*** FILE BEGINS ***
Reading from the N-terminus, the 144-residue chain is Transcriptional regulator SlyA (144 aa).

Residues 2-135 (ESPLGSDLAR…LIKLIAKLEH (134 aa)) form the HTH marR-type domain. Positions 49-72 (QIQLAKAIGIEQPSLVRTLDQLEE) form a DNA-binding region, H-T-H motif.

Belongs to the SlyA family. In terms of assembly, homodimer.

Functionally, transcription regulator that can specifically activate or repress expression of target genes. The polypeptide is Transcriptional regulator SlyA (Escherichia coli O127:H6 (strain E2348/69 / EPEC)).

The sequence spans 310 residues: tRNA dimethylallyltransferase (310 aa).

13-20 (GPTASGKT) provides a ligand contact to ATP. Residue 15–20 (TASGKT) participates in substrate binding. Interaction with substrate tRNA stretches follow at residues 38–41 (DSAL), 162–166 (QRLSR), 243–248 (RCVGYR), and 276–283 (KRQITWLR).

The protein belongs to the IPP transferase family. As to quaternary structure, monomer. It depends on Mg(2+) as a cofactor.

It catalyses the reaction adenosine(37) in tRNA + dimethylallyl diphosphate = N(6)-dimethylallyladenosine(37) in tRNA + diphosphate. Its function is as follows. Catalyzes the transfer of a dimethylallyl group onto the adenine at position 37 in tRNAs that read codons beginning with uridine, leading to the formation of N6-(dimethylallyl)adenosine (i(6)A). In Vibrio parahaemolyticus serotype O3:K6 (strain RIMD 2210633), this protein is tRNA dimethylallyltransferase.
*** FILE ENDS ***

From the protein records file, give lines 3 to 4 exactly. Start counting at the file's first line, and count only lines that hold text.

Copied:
Belongs to the SlyA family. In terms of assembly, homodimer.

Functionally, transcription regulator that can specifically activate or repress expression of target genes. The polypeptide is Transcriptional regulator SlyA (Escherichia coli O127:H6 (strain E2348/69 / EPEC)).